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Nikita Kucherov’s success on the ice boosts value of his rookie cards

High demand and low supply has propelled the value of his first-year card.

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2018 Honda NHL All-Star Game - Red Carpet Photo by Mike Ehrmann/Getty Images

For hockey card collectors, the 2013-14 releases were supposed to be a boon for rookie cards. The lockout during the previous season resulted in a few of the normal releases being shelved, most notably the second series of the flagship product for Upper Deck. Series 2 is usually a big deal for collectors looking for rookie cards of players that debuted in that season. However, the NHLPA decided that due to the lockout, the only rookies that would appear in licensed sets would have had to make their debut between the 2012 All-Star Game and the 2012 Stanley Cup Finals. Any player debuting in the 2012-13 season would be pushed back to the 2013-14 products. That led to the infamous “Double Rookie Class” of 2013-14.

All of the early release products that year were able to feature the rookie cards of not only the normal high draft picks that would be playing in their first season, but also all of the rookies that made their debuts in the 2012-13 season. The biggest name at the time was Nail Yakupov. Drafted number one in 2012, he would have headlined all of the 2012-13 releases. But due to the agreement he was pushed back to 2013-14 where he joined Nathan MacKinnon, the top draft pick of the 2013 draft.

While Yakupov faded from the radar of collectors over the past five years, MacKinnon has kept going strong and his “Young Guns” card has continued to climb in value. He’s emerged as the signature player from that crop of rookie cards that also includes Jonathan Huberdeau, Morgan Rielly, Vladimir Tarasenko, and Tom Wilson. Alex Killorn, Richard Panik and J.T. Miller (as a Ranger) were also featured in the Double Rookie class.

With a full season underway collectors were treated to the normal release of products in February and March. That allowed players that had made their debuts in the early parts of the 2013-14 season to see their rookie cards included. For the Lightning, that meant The Triplets finally had officially licensed pieces of cardboard with their faces on it. Tyler Johnson, Ondrej Palat and most importantly, Nikita Kucherov all were featured “Young Guns” in Series 2 of Upper Deck’s flagship product.

Personal Collection of JustinG.

Since their release, they have all done fairly well. However, Nikita Kucherov has emerged as the card to have from that class of rookies. If he keeps up what he’s doing, he’ll soon eclipse MacKinnon as the rookie card to have from the entire 2013-14 season.

At the beginning of last season, Raw Charge highlighted the rising cost of his rookie card as part of the early season success of the Lightning. At the time, a raw, or ungraded, version of his Upper Deck card had risen from about $20 to the $45-$60 range. Since then, the only thing that has risen faster is Kucherov’s own bank account.

As he tears up the league this year and his national exposure continues to escalate to the point of GEICO commercials, the price to obtain a 2 ½ inch by 3 ½ inch piece of cardboard has grown as well. Since the new year began, five eBay auctions have closed for ungraded copies of his 2013-14 Upper Deck rookie card. The closing bid has ranged from $88 to $102. For his graded cards (cards that have been examined to determine their condition on a 10 point scale with 10 being considered a flawless Gem Mint card), sales have consistently exceeded $150. Not bad for a player from a small market hockey team.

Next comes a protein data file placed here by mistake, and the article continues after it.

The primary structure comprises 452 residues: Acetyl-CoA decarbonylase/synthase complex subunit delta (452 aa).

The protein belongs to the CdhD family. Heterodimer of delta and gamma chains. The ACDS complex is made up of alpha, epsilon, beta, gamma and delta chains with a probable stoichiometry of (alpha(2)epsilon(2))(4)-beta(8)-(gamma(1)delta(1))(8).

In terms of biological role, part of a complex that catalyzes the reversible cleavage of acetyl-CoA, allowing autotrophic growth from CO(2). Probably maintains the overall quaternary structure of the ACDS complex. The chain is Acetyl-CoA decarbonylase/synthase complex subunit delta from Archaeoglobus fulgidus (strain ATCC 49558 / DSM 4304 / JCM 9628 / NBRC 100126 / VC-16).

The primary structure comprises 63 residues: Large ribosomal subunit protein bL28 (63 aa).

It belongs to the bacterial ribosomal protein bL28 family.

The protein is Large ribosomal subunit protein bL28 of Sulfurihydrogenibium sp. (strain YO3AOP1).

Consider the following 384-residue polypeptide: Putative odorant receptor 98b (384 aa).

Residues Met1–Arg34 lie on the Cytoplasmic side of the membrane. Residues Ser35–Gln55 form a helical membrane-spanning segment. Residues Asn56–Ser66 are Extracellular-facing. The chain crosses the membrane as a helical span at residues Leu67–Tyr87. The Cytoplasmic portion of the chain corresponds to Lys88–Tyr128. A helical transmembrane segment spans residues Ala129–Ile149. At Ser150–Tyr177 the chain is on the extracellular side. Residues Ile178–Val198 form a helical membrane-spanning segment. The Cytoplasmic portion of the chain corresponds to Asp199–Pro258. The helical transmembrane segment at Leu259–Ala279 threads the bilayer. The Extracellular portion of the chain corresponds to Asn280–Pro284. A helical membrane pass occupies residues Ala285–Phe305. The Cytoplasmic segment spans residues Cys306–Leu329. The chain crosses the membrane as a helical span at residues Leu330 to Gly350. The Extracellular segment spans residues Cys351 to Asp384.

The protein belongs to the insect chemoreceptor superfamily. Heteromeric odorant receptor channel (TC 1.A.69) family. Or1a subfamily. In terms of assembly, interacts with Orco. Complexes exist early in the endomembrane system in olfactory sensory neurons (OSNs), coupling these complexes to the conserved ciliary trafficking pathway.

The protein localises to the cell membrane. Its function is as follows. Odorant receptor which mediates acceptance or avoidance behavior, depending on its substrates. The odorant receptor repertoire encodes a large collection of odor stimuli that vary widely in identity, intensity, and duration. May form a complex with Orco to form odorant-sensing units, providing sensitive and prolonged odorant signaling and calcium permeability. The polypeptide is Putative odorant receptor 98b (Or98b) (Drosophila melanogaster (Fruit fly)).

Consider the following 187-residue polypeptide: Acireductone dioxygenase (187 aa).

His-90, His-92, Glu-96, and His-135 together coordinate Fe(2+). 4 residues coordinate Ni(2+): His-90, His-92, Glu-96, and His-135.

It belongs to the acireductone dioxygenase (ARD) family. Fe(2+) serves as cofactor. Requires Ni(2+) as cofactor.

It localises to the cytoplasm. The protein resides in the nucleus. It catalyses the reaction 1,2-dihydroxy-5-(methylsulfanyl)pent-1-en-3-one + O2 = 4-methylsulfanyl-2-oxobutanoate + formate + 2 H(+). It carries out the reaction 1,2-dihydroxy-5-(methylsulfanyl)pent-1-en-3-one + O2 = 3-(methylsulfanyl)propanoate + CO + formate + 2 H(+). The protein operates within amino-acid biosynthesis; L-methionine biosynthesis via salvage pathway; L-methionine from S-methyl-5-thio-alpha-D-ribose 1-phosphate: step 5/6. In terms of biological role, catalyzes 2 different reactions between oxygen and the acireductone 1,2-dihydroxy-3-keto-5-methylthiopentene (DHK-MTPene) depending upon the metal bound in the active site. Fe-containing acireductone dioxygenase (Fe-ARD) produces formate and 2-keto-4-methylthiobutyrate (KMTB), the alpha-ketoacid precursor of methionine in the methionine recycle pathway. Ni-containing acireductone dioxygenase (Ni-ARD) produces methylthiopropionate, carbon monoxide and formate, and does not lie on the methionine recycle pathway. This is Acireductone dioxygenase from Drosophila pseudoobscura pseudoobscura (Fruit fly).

With no sign of him slowing down on the ice, it’s unlikely the cost of his cards will be going anytime this season. There could be a lull in the summer, but it will be minimal at best. As he keeps putting up points and the national media continues to talk about him, the cost of his card should steadily keep rising.

Is there a ceiling for his cards? Theoretically no, that’s the beauty of the free market system. The maximum price is whatever someone is willing to pay. However, it is unlikely a raw version will exceed $150 anytime soon unless he goes absolutely bonkers over the second half of the season. For comparison, Connor McDavid’s 2015-16 Young Gun is selling for about $275 on a regular basis on eBay while Auston Matthews’ 2016-17 is going for about $175. Both of those players get a bump for playing in bigger hockey markets.

Racking up a lot of points in a successful Stanley Cup run would most likely be the one thing that could provide a significant boost to the value of his card. Playoff success always generates an increased interest in rookie cards. With 59 points in 62 career postseason games, a long run this spring would make him a leading contender for a Conn Smythe.

In fact, if you happen to be holding on to a couple of extra ones, it might not be a bad time to sell. The market isn’t exactly flooded with them. Between January 1st and 9th, there have only been 16 closed auctions on eBay and leading online retailer Check Out My Cards only has two listed (at $134). There’s a good chance that you would get close to top dollar at this point for selling them.

If you were thinking of picking up some boxes of 2013-14 Upper Deck Series 2 and hoping you find it in a pack, think again. There are virtually no boxes or packs for sale for Series 2. There are plenty of Series 1 boxes so maybe you can strike it lucky with a MacKinnon card and then trade it for a Kucherov, but that seems complicated.

Nikita Kucherov’s success on the ice over the past three seasons has propelled him into the upper echelon of stars in the NHL. For better or worse, that also means the cost of his hockey cards have skyrocketed as well. He has eclipsed Stamkos as the most prized member of the Lightning in the collecting world.